The strongest case for noncitizen voting today is representation: The more voters show up to the polls, the more accurately elections reflect peoples’ desires. The United States already has plenty of institutions that account for noncitizens: The census aims to reach all residents because it believes everyone, even aliens, matters. Corporations enjoy free speech and legal personhood — and they’re not even people. Would it be such a stretch to give a noncitizen resident a say in who gets elected to their state legislature, Congress or the White House?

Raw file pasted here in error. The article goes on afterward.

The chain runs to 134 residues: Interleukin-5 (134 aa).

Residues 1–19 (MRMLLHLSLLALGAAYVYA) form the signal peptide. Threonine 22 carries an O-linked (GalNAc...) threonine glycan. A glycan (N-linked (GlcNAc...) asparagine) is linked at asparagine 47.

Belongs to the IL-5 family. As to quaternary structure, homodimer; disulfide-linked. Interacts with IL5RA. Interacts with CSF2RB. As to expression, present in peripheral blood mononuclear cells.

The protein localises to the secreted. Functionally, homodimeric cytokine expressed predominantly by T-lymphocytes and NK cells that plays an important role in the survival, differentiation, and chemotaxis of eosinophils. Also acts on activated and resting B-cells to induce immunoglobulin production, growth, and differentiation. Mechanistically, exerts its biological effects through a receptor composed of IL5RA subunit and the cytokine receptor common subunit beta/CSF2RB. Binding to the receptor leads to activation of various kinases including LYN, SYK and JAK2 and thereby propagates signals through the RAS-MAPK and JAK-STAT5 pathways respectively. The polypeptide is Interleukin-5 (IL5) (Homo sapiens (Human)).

What’s more, allowing noncitizens to vote in federal, state and municipal elections would help revitalize American democracy at a time when enthusiasm and trust are lacking. While 2020 was considered a “high turnout” election, only about 65 percent of eligible voters cast ballots. Compare that to Germany, where turnout was 76 percent in the last general election.
Democrats are likely to be the biggest beneficiaries of this change — at least at first. But it could have interesting ripple effects: Elected Republicans might be induced to appeal to a more diverse constituency, or perhaps to enthuse their constituents so deeply that they too start to vote in greater numbers.